About two dozen women settled into a new temporary home Friday, grateful to be off the street but hopeful their stay would not be long.
“I never planned on being homeless, but I’m grateful to have a roof over my head,” said Sher Sandvik before entering the large tent the Alpha Project was opening on the corner of 16th Street and Newton Avenue near Petco Park.
“I trust the Alpha team,” Sandvik said as her small dog, Snickers, nervously whimpered at her feet. “They’ve been taking good care of us. It’s a good day.”
Sandvik was one of 21 women who arrived at the tent in what Alpha Project President and Chief Executive Bob McElroy called a “soft opening.” McElroy expected the tent to be at capacity with 350 people by the middle of next week.
The large tent was the first of three the city of San Diego plans to open this month, which together will house 700 people.
The opening of the tents marks a return to a similar effort the city abandoned two years ago, when it took down two large tents used for several years as winter shelters and moved the people into rooms at Father Joe’s Village.
Visiting the site of the new tent, which was on the same location as one of the winter shelter tents, San Diego Mayor Kevin Faulconer said there were significant differences between the old and new programs.
“It was the right thing to do, to go into a permanent year-round facility, and this is the right thing to do to get people off the street,” he said about closing the old tents and opening the new ones.
Although the tent closures two years ago supposedly were replaced with an equal number of beds at Father Joe’s Village, the number of people on the street continued to increase, reaching almost 1,300 downtown this year.
A sense of urgency about the problem heightened with the recent hepatitis A outbreak that has left 20 people dead, including 11 homeless people, and sent hundreds to the hospital.
The new tents will provide a safer environment, but they also are intended to serve as a bridge to permanent housing and a place where homeless people can get help with addiction, mental health issues, employment and housing opportunities.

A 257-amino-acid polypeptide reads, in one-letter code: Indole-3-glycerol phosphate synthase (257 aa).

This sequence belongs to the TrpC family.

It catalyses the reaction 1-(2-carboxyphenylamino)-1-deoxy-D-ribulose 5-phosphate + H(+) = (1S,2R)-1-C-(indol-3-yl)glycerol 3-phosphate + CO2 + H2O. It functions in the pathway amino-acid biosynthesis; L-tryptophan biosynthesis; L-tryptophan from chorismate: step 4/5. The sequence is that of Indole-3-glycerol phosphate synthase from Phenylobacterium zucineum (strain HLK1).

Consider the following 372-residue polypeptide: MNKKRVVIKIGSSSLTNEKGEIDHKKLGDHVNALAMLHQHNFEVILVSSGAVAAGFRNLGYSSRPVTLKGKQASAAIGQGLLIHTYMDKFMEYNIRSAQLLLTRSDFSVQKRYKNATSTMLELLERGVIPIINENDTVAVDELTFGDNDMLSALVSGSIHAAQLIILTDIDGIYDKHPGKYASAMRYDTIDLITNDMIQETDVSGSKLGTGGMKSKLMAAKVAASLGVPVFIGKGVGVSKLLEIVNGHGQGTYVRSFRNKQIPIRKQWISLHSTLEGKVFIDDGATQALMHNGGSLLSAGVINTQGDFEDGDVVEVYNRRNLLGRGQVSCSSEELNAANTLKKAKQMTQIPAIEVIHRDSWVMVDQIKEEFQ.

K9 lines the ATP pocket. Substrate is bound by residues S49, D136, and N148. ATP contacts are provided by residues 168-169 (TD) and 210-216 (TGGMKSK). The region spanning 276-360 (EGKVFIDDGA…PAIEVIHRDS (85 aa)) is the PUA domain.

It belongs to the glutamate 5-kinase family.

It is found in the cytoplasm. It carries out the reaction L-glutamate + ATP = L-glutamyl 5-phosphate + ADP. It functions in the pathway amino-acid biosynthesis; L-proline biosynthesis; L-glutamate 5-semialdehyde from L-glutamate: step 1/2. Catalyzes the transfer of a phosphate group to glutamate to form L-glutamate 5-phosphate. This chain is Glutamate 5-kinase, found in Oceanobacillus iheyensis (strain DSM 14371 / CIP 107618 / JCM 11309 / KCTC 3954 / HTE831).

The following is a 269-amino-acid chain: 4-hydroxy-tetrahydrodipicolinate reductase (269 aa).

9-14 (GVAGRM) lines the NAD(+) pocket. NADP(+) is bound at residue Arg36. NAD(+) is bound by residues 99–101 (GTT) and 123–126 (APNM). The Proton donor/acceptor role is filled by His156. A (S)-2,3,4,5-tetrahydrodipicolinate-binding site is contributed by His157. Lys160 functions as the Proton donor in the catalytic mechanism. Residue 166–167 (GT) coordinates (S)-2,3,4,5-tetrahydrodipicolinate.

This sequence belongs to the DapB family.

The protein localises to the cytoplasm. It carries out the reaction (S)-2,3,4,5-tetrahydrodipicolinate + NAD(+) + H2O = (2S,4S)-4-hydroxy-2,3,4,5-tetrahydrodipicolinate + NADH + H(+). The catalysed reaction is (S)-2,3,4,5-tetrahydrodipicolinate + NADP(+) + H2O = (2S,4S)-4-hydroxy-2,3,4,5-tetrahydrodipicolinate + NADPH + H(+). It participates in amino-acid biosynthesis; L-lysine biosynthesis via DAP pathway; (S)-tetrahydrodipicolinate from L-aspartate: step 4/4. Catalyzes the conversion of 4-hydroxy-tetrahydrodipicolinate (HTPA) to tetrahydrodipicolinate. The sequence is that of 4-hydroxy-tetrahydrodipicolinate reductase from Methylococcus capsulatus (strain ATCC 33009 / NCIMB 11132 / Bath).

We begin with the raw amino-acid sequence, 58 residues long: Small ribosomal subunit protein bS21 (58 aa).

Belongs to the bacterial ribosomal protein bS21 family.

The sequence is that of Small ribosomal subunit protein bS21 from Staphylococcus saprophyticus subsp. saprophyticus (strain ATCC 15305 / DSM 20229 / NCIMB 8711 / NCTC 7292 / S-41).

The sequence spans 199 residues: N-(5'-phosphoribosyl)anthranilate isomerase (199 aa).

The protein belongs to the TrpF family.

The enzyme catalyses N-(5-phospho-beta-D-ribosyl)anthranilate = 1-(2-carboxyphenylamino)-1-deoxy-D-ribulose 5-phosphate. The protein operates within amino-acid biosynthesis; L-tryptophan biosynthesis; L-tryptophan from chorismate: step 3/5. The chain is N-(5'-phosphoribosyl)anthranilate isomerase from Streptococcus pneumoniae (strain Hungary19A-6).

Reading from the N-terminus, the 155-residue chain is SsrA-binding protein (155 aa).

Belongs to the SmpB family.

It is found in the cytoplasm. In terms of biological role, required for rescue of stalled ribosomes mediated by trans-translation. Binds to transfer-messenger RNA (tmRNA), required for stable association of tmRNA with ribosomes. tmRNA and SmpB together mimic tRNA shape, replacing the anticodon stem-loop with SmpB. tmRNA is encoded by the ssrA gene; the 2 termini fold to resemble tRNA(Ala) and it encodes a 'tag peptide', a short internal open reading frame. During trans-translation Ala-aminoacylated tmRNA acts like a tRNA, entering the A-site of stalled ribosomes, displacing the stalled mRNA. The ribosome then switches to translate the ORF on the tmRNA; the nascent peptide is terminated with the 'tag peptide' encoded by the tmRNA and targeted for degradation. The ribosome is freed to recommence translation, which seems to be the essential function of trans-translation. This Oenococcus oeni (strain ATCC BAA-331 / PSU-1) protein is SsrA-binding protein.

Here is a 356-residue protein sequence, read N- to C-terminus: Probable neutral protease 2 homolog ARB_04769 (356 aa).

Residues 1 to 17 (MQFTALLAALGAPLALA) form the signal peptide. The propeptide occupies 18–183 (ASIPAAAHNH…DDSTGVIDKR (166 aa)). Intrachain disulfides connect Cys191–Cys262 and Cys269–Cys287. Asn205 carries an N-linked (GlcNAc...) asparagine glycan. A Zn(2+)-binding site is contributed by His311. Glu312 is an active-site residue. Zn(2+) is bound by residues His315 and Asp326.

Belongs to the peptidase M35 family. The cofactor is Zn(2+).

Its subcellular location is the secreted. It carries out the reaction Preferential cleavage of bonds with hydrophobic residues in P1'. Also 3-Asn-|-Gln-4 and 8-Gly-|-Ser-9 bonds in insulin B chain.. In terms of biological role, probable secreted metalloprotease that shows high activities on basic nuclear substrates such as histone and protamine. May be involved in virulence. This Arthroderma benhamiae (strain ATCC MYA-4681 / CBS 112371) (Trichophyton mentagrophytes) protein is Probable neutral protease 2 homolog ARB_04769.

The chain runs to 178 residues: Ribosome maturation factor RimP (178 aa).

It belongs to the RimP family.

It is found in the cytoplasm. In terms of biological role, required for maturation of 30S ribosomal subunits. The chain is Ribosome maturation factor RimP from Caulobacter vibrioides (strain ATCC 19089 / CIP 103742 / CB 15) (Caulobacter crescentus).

“To have that here in one place, you’re going to see a marked difference,” Faulconer said about how he expected the services to help people make the transition into housing.
The women who arrived Friday had been among 200 people staying at an encampment the Alpha Project had run near Balboa Park since October.
A 31-year-old woman who gave her name only as Victoria was among the arrivals, and she admitted to being a little nervous about the move.
“I wish I could have stayed in the campground,” she said, recalling how she had her own tent and there were large areas where she could mingle with friends or be alone.
“I’m an outdoorsy girl,” said Victoria, who grew up in San Diego. “I’m from California, but I’m really more of a hillbilly at heart.”
Three hundred fifty people will sleep in bunk beds under the same roof, and they will be warm and comfortable, said McElroy, who saw the insulated, enclosed new tent as a significant improvement over the old one.
At 50 feet by 275 feet, the new tent is larger than the old 60- by 100-foot tent, and the heating and air-conditioning are significantly better, McElroy said recalling how the old one often was warm on one side and cold on the other.
“The city had bought a storage tent with no ventilation in it, so it literally would rain condensation on people,” he said. “We had to put plastic across people’s blankets because it was raining inside the tent.”
A laundry and television were not set up yet Friday, but three mobile showers and many portable toilets were on the grounds. Each of the people inside will be given an identification card that will be scanned as they come and go, McElroy said.
Terrie Woolever, who had been living in the encampment near Balboa Park, was so excited about moving into the new grounds that she said she paid $20 for a taxi to take her there so she could be the first in.
“It’s a new future,” she said. “It’s going to be a new life.”
Former national security advisor Michael Flynn said Friday he pleaded guilty to lying to the FBI because his actions were wrong and he wanted to “set things right.”
testRetired Lt. Gen. Michael Flynn, who briefly served as President Trump's national security advisor, is scheduled to plead guilty Friday morning to a single count of making false statements about his contacts with the Russian ambassador.
President Trump is considering replacing Secretary of State Rex Tillerson with CIA Director Mike Pompeo, multiple reports said. A Mexican immigrant in the country illegally was found not guilty in the fatal shooting of Kate Steinle. The Republican tax plan appeared headed for Senate passage after last-minute negotiations. For decades, millions of Mexicans crossed into the U.S.
Star anchor Matt Lauer was fired from NBC's "Today" show after sexual harassment allegations. Minnesota Public Radio fired Garrison Keillor over allegations of improper behavior. Senate Republicans pushed their tax plan past another hurdle, opening debate on the measure. Trump's tweets drew condemnation in the U.S. and among allies abroad.
Matt Lauer was fired from his post at NBC’s “Today” on Wednesday after the company said it received a complaint about the co-anchor concerning “inappropriate sexual behavior in the workplace.”
Warth writes for the San Diego Union-Tribune.